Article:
11. The computer system of claim 10, wherein each directed line represents an intragenerational family relationship connection, and each undirected line represents an intergenerational family relationship connection.
12. The computer system of claim 7, wherein the graphical representation of each of the family relationship objects comprises at least one of a filled circular shape and an unfilled circular shape.
13. The computer system of claim 12, wherein each unfilled circular shape represents a previous family relationship object, and each filled circular shape represents a current family relationship object.
14. The computer system of claim 13, wherein one or more of the unfilled circular shapes include at least one of a left slanted slash and a right left slanted slash.
15. The computer system of claim 13, wherein one or more of the unfilled circular shapes include a left slanted slash representing a deceased female partner.
16. The computer system of claim 13, wherein one or more of the unfilled circular shapes include a right slanted slash representing a deceased male partner.
17. The computer system of claim 13, wherein one or more of the unfilled circular shapes include a pair of slashes comprising a right slanted slash and a left slanted slash.
18. The computer system of claim 17, wherein each pair of slashes represents deceased male and female partners.
19. The computer system of claim 13, wherein one or more of the circular shapes include at least one of a pair of parallel left slanted slashes and a pair of parallel right left slanted slashes.
20. The computer system of claim 19, wherein each pair of parallel left slanted slashes represents a pair of deceased female partners, and each pair of parallel left slanted slashes represents a pair of deceased male partners.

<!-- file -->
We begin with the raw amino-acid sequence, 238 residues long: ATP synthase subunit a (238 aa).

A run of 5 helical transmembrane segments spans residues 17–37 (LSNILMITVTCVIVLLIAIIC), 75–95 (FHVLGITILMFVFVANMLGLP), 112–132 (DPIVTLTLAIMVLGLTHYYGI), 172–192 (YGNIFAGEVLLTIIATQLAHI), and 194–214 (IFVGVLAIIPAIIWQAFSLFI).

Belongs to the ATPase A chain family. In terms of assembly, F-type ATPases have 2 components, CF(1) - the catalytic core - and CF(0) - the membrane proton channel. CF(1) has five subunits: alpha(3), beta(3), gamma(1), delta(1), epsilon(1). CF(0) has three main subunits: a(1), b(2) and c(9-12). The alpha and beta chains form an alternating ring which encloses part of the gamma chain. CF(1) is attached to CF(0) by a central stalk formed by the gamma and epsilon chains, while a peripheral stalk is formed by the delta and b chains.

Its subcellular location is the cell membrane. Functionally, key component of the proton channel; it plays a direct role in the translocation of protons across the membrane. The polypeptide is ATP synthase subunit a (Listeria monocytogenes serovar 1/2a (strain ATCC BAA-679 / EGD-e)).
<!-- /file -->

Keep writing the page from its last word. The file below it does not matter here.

21. A method for assessing modern family structures, comprising:
graphically representing a plurality of family relationship objects, wherein each family relationship includes one or more person objects representing family members; and
graphically connecting each family relationship object to one or more other family relationship objects, wherein each family relationship connection connects two family relationship objects and comprises a person object that is common to the two family relationship objects, and each family relationship connection is a non-hierarchical graphical representation of at least one of an intergenerational family connection and a intragenerational family connection.
22. The method of claim 21, wherein the family structures are graphically represented as a graph that conforms to the axioms of graph theory.
23. The method of claim 22, wherein the family structures are gender and culturally neutral.
24. The method of claim 23, wherein the graph is used to assess modern family structures in a clinical setting.
25. The method of claim 23, wherein each of the family relationship objects comprises at least one of a strict monogamy relationship, a serial monogamy relationship, a same gender relationship, a male and female relationship, and a polygamy relationship, and wherein the family relationship objects are graphically represented without any apparent bias toward any form of relationship.
26. The method of claim 25, wherein the graphical representation of each of the family relationship objects comprises at least one of a circular shape, a rectangular shape, a triangular shape, a square shape, and a diamond shape, and wherein the graphical representation of each of the family relationship connections comprises a line between two family relationship objects.
27. The method of claim 26, wherein the graphical representation of each of the family relationship objects comprises a circular shape.
28. The method of claim 27, wherein the graphical representation of each of the family relationship connections comprises at least one of a dotted line and a solid line.
29. The method of claim 28, wherein each dotted line represents a female person object, and each solid line represents a male person object.
30. The method of claim 28, wherein the graphical representation of each of the family relationship connections comprises at least one of a directed line and an undirected line.
31. The method of claim 30, wherein each directed line represents an intragenerational family relationship connection, and each undirected line represents an intergenerational family relationship connection.